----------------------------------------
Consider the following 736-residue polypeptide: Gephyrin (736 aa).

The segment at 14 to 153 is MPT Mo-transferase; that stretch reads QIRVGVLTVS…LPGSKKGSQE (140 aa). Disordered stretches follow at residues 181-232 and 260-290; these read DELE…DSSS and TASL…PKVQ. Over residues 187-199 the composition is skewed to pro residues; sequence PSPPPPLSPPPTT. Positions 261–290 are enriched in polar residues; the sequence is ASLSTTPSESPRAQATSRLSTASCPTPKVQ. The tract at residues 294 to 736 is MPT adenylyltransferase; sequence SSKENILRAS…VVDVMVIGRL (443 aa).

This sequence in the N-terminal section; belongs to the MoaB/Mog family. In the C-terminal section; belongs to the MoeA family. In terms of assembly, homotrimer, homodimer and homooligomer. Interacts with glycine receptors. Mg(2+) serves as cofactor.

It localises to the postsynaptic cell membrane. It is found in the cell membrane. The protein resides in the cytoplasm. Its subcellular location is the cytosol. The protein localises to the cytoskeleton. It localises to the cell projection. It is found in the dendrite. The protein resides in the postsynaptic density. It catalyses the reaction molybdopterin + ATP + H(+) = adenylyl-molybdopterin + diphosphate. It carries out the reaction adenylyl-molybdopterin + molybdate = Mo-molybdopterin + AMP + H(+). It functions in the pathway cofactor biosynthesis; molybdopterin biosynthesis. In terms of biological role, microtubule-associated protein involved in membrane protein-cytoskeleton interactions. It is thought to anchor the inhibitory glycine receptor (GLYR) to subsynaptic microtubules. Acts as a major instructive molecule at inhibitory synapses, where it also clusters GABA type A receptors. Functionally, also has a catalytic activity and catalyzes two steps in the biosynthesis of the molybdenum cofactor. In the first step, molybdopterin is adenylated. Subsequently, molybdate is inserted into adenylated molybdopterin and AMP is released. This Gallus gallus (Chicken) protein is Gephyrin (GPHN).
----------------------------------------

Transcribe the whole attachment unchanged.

Consider the following 736-residue polypeptide: Gephyrin (736 aa).

The segment at 14 to 153 is MPT Mo-transferase; that stretch reads QIRVGVLTVS…LPGSKKGSQE (140 aa). Disordered stretches follow at residues 181-232 and 260-290; these read DELE…DSSS and TASL…PKVQ. Over residues 187-199 the composition is skewed to pro residues; sequence PSPPPPLSPPPTT. Positions 261–290 are enriched in polar residues; the sequence is ASLSTTPSESPRAQATSRLSTASCPTPKVQ. The tract at residues 294 to 736 is MPT adenylyltransferase; sequence SSKENILRAS…VVDVMVIGRL (443 aa).

This sequence in the N-terminal section; belongs to the MoaB/Mog family. In the C-terminal section; belongs to the MoeA family. In terms of assembly, homotrimer, homodimer and homooligomer. Interacts with glycine receptors. Mg(2+) serves as cofactor.

It localises to the postsynaptic cell membrane. It is found in the cell membrane. The protein resides in the cytoplasm. Its subcellular location is the cytosol. The protein localises to the cytoskeleton. It localises to the cell projection. It is found in the dendrite. The protein resides in the postsynaptic density. It catalyses the reaction molybdopterin + ATP + H(+) = adenylyl-molybdopterin + diphosphate. It carries out the reaction adenylyl-molybdopterin + molybdate = Mo-molybdopterin + AMP + H(+). It functions in the pathway cofactor biosynthesis; molybdopterin biosynthesis. In terms of biological role, microtubule-associated protein involved in membrane protein-cytoskeleton interactions. It is thought to anchor the inhibitory glycine receptor (GLYR) to subsynaptic microtubules. Acts as a major instructive molecule at inhibitory synapses, where it also clusters GABA type A receptors. Functionally, also has a catalytic activity and catalyzes two steps in the biosynthesis of the molybdenum cofactor. In the first step, molybdopterin is adenylated. Subsequently, molybdate is inserted into adenylated molybdopterin and AMP is released. This Gallus gallus (Chicken) protein is Gephyrin (GPHN).